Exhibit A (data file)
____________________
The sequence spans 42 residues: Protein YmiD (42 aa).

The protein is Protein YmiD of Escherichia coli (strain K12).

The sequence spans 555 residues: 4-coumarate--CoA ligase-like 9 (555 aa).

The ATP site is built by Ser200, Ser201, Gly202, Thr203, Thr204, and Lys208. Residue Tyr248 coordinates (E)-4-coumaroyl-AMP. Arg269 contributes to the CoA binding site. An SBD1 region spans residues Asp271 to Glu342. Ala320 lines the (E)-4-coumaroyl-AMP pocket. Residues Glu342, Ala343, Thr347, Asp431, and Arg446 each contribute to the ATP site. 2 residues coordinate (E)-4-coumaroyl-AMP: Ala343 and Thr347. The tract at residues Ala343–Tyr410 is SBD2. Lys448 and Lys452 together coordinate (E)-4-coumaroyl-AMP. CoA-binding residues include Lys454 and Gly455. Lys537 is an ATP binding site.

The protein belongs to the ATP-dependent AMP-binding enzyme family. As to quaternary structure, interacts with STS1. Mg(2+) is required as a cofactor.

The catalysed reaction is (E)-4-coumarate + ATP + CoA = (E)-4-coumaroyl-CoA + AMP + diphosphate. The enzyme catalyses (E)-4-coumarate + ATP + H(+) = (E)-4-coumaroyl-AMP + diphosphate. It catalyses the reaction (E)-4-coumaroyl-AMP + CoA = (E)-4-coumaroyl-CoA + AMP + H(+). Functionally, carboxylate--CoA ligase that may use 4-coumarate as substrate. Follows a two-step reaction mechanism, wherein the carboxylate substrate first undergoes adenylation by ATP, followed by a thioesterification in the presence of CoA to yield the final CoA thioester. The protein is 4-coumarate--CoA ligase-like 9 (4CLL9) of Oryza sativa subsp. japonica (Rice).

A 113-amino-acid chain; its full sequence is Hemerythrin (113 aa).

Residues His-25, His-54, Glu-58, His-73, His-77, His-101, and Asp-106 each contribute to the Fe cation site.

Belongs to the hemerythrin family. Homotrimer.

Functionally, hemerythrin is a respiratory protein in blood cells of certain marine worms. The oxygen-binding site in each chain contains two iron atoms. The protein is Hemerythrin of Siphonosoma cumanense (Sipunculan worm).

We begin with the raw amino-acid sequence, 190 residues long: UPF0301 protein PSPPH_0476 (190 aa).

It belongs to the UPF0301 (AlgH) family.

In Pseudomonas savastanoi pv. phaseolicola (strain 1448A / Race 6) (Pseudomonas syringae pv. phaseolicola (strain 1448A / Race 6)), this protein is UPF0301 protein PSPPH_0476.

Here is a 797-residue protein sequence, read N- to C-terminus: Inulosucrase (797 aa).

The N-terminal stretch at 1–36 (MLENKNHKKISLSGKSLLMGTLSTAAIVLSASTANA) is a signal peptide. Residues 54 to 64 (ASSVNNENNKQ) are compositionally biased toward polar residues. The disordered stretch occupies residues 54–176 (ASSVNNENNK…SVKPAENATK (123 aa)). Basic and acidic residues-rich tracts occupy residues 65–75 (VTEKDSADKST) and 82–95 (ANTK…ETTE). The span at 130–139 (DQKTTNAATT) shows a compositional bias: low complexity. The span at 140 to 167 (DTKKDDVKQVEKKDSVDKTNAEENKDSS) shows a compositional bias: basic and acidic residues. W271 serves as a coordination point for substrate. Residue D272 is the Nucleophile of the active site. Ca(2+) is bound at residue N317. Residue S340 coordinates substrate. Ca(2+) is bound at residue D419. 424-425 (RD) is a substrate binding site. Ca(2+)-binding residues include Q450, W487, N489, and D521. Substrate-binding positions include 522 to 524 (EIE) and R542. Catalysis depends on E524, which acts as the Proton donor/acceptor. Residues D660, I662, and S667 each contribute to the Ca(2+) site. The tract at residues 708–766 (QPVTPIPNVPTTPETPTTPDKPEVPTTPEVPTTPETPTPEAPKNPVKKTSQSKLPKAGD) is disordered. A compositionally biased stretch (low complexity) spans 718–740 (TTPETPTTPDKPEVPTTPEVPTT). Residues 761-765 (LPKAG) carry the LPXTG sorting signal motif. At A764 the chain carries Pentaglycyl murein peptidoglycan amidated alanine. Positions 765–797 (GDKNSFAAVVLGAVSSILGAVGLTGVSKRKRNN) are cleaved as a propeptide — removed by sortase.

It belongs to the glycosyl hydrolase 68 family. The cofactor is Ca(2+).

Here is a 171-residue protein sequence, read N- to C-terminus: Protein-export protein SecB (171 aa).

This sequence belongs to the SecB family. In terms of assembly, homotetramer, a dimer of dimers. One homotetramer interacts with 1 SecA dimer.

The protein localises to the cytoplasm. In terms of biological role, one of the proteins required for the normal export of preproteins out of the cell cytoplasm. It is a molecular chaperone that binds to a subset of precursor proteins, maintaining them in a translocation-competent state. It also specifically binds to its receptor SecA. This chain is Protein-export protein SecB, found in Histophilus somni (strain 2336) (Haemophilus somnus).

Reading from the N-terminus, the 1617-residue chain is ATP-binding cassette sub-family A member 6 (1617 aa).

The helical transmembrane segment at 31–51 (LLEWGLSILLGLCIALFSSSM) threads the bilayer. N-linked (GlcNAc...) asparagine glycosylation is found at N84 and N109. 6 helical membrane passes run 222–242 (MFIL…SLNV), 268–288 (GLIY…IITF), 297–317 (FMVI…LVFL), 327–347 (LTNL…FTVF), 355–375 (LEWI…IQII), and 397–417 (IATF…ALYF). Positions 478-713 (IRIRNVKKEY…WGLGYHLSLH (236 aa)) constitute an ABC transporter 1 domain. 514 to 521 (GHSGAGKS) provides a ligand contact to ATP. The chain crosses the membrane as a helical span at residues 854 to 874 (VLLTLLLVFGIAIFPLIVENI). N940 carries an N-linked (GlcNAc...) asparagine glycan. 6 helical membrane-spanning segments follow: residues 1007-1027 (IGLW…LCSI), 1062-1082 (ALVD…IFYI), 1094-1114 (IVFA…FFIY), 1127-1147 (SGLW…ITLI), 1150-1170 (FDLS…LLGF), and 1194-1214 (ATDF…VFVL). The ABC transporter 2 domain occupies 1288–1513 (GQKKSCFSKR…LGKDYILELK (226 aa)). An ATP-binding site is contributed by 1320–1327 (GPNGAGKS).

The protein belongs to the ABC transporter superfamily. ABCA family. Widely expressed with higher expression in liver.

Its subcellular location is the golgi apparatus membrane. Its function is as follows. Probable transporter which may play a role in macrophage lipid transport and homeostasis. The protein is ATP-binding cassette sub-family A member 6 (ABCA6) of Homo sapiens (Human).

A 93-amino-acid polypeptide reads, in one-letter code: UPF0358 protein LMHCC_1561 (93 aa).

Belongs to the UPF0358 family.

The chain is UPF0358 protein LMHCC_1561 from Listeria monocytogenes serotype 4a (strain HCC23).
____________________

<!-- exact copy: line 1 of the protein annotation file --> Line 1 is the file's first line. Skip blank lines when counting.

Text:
The sequence spans 42 residues: Protein YmiD (42 aa).